Credit update December 2, 2013

The week of Thanksgiving passed smoothly although a four-nation sabre rattling has increased in the East China Seas, but well countered recently by the wave of optimism (and lower oil prices) with the Iranian nuclear negotiations.

For 2014, I expect equities to lead the way as it did in 2013 but with a slowing wake. While the economy recovers, and per capita income improves, net revenue growth will once again be a struggle and therefore, the emphasis on cost-cutting and profit margins will continue, aided by equity buybacks and (less of) dividend payments fueled by cheap debt. The QE taper when it happens, may rock the boat temporarily but will shift momentum to growth vs. value. In credit, even with no taper, high yield at the 5.6% area will be hard-pressed to make more in total return (in 2013, YTD returns are 6.7%). But high yield is still the best-positioned within credit for incremental return – with or without taper – with spreads at 420 bps or so (at the lows for the year) and default rates at lows and expected to stay low. Many yield-hungry fixed-income-only participants have increased allocations in high yield for that very reason, taking up the space vacated by multi-asset total-return fleers who have moved to distressed and/or equities.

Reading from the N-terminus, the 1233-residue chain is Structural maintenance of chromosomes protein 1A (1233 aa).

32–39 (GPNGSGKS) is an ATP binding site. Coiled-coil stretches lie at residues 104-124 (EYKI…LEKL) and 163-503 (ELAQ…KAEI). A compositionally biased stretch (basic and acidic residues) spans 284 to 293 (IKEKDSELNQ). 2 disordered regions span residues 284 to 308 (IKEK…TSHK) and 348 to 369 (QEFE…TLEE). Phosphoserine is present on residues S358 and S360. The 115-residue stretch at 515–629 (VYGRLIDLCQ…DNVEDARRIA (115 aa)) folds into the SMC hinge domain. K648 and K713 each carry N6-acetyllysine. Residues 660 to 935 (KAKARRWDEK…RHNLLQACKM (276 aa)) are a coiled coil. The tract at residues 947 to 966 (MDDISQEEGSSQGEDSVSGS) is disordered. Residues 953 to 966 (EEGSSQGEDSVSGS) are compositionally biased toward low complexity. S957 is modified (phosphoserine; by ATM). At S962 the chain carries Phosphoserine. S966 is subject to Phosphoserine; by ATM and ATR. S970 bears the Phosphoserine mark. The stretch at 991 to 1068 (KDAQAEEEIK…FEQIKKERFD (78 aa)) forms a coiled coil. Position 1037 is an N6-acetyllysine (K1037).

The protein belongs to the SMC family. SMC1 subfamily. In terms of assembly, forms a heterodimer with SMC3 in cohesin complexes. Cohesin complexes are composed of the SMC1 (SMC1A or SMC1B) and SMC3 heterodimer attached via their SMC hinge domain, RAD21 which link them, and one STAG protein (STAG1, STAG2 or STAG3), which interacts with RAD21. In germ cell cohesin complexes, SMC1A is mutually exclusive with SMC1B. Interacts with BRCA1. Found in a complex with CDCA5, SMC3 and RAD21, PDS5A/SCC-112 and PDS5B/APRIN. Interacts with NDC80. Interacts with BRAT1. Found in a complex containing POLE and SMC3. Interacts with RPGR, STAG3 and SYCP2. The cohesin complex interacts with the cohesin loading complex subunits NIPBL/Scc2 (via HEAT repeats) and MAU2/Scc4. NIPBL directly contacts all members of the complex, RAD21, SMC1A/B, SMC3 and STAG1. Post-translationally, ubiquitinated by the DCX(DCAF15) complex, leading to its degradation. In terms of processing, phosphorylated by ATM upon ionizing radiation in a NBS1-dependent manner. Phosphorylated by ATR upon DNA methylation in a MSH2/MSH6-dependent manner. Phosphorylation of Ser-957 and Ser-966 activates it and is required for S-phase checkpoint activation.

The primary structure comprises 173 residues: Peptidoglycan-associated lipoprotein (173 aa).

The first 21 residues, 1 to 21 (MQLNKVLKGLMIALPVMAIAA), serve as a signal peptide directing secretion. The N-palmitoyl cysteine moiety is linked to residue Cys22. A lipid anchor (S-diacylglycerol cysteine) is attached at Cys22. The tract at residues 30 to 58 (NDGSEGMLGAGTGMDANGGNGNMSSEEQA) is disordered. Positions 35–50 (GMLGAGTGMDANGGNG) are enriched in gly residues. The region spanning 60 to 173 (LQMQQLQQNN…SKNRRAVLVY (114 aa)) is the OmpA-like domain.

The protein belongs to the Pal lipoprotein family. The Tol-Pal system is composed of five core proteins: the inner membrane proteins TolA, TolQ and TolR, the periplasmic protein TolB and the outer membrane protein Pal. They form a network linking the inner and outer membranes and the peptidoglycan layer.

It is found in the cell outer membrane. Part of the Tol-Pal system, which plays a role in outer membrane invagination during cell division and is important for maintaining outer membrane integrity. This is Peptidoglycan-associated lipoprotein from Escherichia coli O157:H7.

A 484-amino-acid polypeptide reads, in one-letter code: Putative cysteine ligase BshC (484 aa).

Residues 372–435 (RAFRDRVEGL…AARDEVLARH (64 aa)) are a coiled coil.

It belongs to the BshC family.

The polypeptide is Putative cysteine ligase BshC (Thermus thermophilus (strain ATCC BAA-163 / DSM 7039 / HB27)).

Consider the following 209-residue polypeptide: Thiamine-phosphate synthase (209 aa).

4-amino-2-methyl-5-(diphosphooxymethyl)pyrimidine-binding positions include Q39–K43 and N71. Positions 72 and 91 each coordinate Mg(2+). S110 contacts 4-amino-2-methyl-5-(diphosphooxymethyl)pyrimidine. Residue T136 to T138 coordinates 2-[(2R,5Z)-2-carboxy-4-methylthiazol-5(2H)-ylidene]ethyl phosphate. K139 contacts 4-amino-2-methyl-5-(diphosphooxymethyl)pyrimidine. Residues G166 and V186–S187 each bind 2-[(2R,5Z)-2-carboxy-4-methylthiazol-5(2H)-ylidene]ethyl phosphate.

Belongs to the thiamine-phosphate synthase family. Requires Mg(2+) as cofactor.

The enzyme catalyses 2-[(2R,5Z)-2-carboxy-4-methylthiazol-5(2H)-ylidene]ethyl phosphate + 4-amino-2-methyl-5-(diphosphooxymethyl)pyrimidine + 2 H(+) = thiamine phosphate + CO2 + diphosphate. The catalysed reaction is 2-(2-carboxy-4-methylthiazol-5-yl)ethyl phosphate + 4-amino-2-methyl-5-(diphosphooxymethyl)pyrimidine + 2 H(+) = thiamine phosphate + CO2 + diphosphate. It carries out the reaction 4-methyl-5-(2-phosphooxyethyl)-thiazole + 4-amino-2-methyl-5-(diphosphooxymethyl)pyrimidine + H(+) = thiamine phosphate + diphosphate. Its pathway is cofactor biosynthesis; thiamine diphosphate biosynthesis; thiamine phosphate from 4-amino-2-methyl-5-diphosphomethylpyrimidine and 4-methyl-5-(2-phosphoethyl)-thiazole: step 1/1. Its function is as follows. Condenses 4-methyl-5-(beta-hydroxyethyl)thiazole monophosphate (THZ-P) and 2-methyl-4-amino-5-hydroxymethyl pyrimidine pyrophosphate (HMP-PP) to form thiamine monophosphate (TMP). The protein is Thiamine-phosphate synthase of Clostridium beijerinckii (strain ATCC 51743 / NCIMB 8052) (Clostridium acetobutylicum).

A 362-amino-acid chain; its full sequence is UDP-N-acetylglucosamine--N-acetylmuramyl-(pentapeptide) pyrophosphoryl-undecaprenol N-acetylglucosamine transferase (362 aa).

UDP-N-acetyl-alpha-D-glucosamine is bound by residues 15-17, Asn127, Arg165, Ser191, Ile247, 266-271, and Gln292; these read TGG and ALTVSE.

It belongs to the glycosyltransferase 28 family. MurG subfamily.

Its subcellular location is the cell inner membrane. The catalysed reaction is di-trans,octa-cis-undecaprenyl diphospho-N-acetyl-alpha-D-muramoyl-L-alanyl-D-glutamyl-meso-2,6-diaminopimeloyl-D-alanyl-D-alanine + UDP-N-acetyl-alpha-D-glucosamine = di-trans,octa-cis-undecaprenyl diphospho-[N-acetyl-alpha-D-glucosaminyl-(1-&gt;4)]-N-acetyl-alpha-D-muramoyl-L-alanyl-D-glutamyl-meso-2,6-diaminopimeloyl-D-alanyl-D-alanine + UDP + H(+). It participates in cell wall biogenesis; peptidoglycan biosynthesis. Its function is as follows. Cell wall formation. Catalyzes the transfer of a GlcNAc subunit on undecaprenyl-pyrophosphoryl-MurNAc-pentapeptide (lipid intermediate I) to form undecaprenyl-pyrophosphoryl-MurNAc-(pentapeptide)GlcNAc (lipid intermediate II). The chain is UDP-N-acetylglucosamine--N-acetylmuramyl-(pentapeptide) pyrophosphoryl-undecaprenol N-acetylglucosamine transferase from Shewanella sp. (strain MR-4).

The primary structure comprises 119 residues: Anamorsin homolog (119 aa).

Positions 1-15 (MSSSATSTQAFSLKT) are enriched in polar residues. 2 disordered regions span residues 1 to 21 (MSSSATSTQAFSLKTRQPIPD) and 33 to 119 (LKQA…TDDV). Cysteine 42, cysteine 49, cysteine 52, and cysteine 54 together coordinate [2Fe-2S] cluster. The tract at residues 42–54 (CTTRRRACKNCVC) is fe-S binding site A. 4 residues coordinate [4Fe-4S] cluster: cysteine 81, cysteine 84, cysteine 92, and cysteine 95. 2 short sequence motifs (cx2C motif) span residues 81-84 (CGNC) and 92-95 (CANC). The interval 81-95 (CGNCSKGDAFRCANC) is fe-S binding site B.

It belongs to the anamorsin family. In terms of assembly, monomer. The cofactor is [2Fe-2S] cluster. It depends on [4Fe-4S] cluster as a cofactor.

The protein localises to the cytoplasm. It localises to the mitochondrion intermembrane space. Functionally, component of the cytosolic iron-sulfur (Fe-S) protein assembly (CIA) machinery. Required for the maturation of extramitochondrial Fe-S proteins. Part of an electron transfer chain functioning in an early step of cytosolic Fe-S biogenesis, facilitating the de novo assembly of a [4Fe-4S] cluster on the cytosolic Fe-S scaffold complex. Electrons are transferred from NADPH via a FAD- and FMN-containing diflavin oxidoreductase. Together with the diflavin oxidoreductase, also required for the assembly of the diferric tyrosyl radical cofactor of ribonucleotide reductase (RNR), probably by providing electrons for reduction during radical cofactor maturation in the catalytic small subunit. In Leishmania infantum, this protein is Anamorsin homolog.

The same positive case for returns will be difficult to make for investment-grade as a sector play and the game had best be played on a name basis (or bottom-up selection). With skinny spreads (+135 bps) and yields (3.4%) not much above the US Treasury 10-year (2.75%), the risk from a QE taper is all that much greater.


Investment grade +69 bps over swaps (unchanged week over week)

High yield – 5.6% yield to worst (unchanged week over week)


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